Estates • Probate • Validity of Transfer • Real Estate Interest

Bell v. Singletary, PICS Case No. 14-0125 (C.P. Monroe Jan. 8, 2014) Williamson, J. (9 pages).

Decedent Ollie Johnson Sr. executed a deed transferring a one-half interest in real property to defendant Delores Singletary. Prior to his death, decedent also executed a codicil to his will in which he named Singletary as beneficiary of a one-half interest in the property. After decedent’s death, Singletary executed a note and mortgage in favor of defendant Citizens Bank encumbering the Property as collateral.

Plaintiff Frances Bell, executrix of the estate of the decedent, brought suit against defendants, asserting that Singletary only had a one-half interest in the Property at the time the note and mortgage were executed with the other half remaining in the estate, and that Singletary had no authority from the estate to encumber the other half with the mortgage. Plaintiff alleged claims of misappropriation, fraud, and unjust enrichment against Singletary, and misappropriation and fraud against Citizens with regard to the note and mortgage.

Citizens filed preliminary objections to plaintiff’s complaint on the basis of insufficient specificity under Pa.R.Civ.P. 1028(a)(3) and legal insufficiency under Rule 1028(a)(4). Citizens argued that the undisputed allegations of the complaint show that Singletary was the sole owner of the Property at the time of the execution of the note and mortgage, and that plaintiff failed to raise a timely estate.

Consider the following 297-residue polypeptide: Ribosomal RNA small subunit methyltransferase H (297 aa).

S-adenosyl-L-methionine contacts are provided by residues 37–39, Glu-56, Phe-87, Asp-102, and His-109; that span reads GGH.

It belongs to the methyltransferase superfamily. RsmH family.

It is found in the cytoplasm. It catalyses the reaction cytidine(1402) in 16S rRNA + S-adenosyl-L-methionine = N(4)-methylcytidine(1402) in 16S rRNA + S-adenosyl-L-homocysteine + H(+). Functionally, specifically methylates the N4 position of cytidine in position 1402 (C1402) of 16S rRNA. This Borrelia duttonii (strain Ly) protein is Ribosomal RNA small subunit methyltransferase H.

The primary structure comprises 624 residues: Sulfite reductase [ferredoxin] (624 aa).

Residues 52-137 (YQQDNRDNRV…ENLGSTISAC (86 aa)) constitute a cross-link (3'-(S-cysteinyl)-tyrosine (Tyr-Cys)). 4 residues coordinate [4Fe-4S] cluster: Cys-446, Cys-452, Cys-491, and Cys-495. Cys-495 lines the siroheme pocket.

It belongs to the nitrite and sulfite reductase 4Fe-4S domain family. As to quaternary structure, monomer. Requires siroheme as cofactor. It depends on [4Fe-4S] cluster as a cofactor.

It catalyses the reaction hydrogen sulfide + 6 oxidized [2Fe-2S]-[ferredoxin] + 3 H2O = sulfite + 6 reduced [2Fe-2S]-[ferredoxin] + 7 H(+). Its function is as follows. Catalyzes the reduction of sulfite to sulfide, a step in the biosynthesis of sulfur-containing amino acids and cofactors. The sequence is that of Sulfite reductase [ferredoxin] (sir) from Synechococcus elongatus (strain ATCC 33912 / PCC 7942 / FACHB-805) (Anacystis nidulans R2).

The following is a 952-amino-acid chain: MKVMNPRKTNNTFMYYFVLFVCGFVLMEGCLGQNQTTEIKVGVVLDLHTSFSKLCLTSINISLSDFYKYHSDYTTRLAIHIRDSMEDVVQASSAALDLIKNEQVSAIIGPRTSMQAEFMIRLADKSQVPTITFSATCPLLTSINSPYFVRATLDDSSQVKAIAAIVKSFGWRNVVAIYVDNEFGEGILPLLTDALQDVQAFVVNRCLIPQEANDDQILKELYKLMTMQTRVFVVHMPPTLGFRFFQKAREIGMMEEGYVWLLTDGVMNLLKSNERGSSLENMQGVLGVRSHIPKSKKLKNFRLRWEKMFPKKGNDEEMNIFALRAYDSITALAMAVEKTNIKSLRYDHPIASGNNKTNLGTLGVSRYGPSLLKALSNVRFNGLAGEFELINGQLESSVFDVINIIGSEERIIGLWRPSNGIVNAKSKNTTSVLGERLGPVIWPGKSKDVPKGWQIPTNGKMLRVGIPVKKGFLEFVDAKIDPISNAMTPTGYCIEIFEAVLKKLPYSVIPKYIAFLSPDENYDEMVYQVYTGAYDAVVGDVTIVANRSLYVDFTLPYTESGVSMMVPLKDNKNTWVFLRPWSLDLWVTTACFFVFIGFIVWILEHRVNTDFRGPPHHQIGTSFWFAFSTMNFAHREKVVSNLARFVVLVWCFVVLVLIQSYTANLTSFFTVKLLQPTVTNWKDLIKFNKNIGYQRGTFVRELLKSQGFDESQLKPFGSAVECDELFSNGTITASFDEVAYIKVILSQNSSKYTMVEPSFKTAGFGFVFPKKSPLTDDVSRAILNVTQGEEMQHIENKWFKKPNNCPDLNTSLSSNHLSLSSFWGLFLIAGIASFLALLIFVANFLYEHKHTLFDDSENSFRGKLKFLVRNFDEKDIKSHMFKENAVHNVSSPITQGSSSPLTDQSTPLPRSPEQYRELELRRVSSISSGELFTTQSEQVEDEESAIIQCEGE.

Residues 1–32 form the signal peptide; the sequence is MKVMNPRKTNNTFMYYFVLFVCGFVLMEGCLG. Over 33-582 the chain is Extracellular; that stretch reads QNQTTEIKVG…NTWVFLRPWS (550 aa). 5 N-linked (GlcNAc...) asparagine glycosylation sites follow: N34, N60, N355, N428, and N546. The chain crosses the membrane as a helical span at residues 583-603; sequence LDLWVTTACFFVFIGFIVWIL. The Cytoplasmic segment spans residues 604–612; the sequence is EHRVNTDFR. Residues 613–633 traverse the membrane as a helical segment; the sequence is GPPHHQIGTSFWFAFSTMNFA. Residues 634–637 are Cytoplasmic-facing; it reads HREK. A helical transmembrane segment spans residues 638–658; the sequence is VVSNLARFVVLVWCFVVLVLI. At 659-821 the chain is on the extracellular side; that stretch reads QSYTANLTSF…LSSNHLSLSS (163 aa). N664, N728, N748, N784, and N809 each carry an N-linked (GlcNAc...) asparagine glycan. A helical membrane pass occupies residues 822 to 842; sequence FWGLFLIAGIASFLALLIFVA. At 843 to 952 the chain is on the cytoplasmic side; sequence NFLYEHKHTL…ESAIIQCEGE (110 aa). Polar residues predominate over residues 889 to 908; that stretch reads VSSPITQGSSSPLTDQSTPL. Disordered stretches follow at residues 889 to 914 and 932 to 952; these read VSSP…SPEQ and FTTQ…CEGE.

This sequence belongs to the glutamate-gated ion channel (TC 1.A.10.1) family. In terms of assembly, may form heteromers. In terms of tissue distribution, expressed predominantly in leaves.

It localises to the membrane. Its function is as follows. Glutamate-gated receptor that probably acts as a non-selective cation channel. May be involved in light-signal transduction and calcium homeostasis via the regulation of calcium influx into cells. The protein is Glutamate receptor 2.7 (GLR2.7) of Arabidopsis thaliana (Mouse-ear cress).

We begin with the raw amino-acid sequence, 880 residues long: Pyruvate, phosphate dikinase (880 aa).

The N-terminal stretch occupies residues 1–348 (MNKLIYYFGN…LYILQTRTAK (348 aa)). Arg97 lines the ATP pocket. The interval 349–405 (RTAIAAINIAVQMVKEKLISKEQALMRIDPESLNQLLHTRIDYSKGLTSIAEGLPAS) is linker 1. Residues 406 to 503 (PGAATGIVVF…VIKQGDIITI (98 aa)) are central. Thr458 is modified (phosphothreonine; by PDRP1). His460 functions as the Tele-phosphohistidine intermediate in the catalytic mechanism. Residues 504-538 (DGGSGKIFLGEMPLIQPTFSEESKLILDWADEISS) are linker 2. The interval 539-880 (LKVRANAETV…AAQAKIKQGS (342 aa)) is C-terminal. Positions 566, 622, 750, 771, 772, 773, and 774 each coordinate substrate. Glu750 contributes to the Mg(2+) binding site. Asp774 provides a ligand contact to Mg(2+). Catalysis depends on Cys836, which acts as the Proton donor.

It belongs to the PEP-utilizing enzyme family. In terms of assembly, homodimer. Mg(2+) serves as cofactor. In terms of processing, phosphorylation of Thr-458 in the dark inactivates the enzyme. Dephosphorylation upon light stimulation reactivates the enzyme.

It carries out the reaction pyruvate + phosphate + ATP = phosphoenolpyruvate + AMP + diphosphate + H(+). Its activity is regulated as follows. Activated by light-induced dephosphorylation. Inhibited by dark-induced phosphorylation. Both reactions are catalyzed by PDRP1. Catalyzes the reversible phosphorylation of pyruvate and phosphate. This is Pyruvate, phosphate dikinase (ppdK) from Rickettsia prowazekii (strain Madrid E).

The court found that decedent had executed a valid transfer of a one-half interest in the property to Singletary as a tenant in common. The court further noted that a tenant in common owns a separate and distinct undivided title in which they have full legal authority to convey, encumber, or devise said interest without the consent of any other tenants in common.

Moreover, the court found that the facts of the complaint established that decedent clearly devised his remaining one-half interest as tenant in common to Singletary in a codicil to his will. Therefore, at the time Singletary executed the note and mortgage, three years after decedent’s death, she had the entire fee simple interest in the property.

The court concluded that even if the codicil was not a valid bequest, Singletary had at least a one-half interest that she was free to encumber, and therefore defendants had committed no fraud or misappropriation. Additionally, plaintiff had also failed to bring her claim in a timely manner as required under 20 Pa.C.S.A. §3133(c). For those reasons, the court ruled that plaintiff failed to raise a cause of action.